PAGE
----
Elizabeth Cross

The Elizabeth Cross is a commemorative emblem given to the recognised next of kin of members of the British Armed Forces killed in action or as a result of a terrorist attack after the Second World War.[1][2] It bears the name of the current British monarch, Queen Elizabeth II.

Elizabeth Cross
The Elizabeth Cross MOD 45150375
Awarded by the United Kingdom
TypeCommemorative emblem
EligibilityMember of the British Armed Forces killed in action or died of wounds caused by military actions
Awarded forGranted to the next of kin of servicemen and women who died during operations or were killed as the result of terrorist action since the Second World War
StatusCurrently awarded
DescriptionCross made of hallmarked silver carrying the rose of England, the Scottish thistle, the Irish shamrock, and the Welsh daffodil. The centre bears the crowned cypher of Queen Elizabeth II. The cross is backed by a representation of a laurel wreath.
Statistics
Established1 July 2009
First awarded18 August 2009
Posthumous
awards
All awards are posthumous
Precedence
Next (higher)N/A
EquivalentN/A
Next (lower)N/A
The Elizabeth Cross MOD 45152211
The medal, and a miniature version, are presented in a black leather-style presentation box with the Royal Cypher on the lid and the Royal Coat of Arms on the inner silk lining.

Appearance

Designed by Dayna White of Birmingham jewellers Gladman & Norman Ltd, the award is made of sterling silver in the shape of a cross backed by a representation of a laurel wreath, and carries floral emblems of England, Scotland, Ireland and Wales,[1][3] an appearance similar to the earlier Canadian Memorial Cross. The trial crosses, and the first few to be issued, were made by Gladman & Norman;[4] the company was awarded the long-term production contract in October 2009.[5]

Families receive a large version of the cross, and a pin-on miniature,[6] together with a Memorial Scroll signed by The Queen which bears the name of the person who died.[3]

The scroll bears the words:

This scroll commemorates [name] who gave his/her life for Queen and country on the [date] day of [month] [year]

The words were chosen by the previous Poet Laureate, Andrew Motion, and approved by the Chief of the Defence Staff Air Chief Marshal Sir Jock Stirrup and the three service chiefs.[6][7]

Institution and related awards

The award was instituted by Queen Elizabeth II on 1 July 2009, but eligibility is retrospective to deaths from the end of the Second World War.[3] Previously, for those who died in the First World War relatives were presented with a memorial scroll and bronze plaque, and for Second World War and Korean War deaths, relatives received a scroll.[1] The creation of the award was announced in a written statement to the House of Commons by Secretary of State for Defence Bob Ainsworth on 1 July, and also in a broadcast on the British Forces Broadcasting Service made by the Queen.[6][7] The idea for a new award was first approved on 10 June 2008, and it was expected that the details would be confirmed later that year.[8]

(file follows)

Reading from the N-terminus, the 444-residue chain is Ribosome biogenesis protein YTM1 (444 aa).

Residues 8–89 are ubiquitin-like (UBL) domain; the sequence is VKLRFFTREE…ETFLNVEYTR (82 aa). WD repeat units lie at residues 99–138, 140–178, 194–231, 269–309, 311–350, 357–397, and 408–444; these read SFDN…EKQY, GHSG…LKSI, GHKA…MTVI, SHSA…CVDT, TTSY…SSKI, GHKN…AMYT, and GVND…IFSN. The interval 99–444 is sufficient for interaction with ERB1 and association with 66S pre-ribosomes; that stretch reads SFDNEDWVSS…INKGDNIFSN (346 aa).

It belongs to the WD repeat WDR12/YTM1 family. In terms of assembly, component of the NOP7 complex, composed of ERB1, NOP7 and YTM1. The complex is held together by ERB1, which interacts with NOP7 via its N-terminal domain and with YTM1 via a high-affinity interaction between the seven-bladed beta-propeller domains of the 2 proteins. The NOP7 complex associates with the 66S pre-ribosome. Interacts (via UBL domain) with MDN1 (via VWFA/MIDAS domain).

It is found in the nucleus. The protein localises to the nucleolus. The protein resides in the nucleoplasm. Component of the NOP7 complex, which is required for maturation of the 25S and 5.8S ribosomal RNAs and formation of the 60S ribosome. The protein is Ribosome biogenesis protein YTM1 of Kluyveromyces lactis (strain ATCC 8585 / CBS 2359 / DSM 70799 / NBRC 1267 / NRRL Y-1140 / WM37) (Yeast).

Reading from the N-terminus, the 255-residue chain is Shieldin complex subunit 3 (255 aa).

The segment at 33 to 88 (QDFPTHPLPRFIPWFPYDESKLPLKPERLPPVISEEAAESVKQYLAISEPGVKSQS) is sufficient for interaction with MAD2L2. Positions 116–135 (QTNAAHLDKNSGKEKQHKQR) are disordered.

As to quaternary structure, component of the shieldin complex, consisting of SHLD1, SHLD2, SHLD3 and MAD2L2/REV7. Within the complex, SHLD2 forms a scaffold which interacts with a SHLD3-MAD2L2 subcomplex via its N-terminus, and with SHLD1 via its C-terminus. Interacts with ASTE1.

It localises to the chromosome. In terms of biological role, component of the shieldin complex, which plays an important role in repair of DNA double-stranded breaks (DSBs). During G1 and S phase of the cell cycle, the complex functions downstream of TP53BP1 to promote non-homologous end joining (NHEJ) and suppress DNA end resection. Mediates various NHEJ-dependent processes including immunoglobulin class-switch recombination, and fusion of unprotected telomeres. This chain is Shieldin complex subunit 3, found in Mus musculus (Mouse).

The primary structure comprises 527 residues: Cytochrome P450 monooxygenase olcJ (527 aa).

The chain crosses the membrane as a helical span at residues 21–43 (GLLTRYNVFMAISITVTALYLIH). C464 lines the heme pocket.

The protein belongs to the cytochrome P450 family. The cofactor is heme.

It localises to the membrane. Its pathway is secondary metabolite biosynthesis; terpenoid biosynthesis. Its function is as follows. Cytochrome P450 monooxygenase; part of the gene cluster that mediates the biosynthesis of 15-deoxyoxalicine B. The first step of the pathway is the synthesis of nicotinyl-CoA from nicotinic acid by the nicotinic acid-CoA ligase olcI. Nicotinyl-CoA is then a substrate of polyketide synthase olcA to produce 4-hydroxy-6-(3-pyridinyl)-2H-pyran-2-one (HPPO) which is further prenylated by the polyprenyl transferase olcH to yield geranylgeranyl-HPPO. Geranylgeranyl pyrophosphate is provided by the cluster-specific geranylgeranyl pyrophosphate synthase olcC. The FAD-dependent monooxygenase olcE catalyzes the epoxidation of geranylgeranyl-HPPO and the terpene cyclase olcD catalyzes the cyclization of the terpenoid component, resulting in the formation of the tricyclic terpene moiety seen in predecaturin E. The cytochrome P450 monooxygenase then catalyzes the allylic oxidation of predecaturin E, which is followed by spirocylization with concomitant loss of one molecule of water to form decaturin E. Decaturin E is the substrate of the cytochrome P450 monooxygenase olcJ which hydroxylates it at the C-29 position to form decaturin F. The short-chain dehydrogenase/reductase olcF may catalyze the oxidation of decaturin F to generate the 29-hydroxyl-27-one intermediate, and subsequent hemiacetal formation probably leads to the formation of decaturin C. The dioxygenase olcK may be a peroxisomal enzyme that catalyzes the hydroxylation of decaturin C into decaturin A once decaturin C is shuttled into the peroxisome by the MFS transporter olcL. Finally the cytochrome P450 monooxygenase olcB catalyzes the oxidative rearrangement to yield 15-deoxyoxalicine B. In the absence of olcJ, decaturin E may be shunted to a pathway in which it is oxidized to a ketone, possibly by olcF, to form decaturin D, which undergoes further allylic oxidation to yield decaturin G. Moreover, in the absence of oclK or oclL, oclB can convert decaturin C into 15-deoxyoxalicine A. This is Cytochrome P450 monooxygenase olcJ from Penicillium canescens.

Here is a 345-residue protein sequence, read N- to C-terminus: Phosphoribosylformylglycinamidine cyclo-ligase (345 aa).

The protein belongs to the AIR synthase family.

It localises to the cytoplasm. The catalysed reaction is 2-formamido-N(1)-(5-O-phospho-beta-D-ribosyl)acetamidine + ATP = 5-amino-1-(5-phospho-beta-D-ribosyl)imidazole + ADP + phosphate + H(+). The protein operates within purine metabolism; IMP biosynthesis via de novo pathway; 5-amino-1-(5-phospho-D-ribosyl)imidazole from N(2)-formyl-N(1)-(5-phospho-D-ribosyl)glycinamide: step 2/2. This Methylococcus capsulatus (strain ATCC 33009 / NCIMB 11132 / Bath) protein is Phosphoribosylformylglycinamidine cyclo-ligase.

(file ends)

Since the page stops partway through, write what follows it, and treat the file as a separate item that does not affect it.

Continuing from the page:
The formal Royal Warrant under the Royal Sign Manual establishing the Elizabeth Cross, dated 1 July 2009, was gazetted on 31 July 2009.[9] Among other things, the Royal Warrant states that relatives of members of the Royal Fleet Auxiliary will also be eligible to receive the award.

Award and eligibility

The first crosses were issued by the Ministry of Defence Medal Office at Imjin Barracks, Innsworth on 1 August 2009.[4][10]

Next of kin have the choice of a public presentation by the local Lord Lieutenant or a senior officer, or a private ceremony. Only the recognised next of kin receive the cross and miniature, but other relatives are able to request the issue of additional scrolls. Awards for those killed since 2000 are processed automatically by the Ministry of Defence, relatives of those killed earlier have to contact the MoD themselves. Relatives of those killed in Korea will already have received a scroll, so are presented with the cross only.[6][7]

The first public presentation of an Elizabeth Cross was on 18 August 2009 in a ceremony at Catterick Garrison. It was awarded to Karen Upton, the widow of Warrant Officer Sean Upton who was killed while on active service in Helmand Province, Afghanistan.[11] It was presented by the Lord Lieutenant of North Yorkshire, the Lord Crathorne, and the Master Gunner, St. James's Park, General Sir Timothy Granville-Chapman.[12]

The first presentations of the Elizabeth Cross to be made personally by Queen Elizabeth II took place on 12 September 2009.[13]

The precise eligibility requirements issued by the Ministry of Defence are:[14]

  • Those who died from whatever cause whilst serving on a medal earning operation. Medal earning operations are those in which deployed personnel received a Campaign Medal, General Service Medal or Operational Service Medal which demonstrated the risk and rigour involved. Operations where a UN, NATO or other international body or other nations' campaign medal was accepted for wear, in the absence of a UK medal also qualify.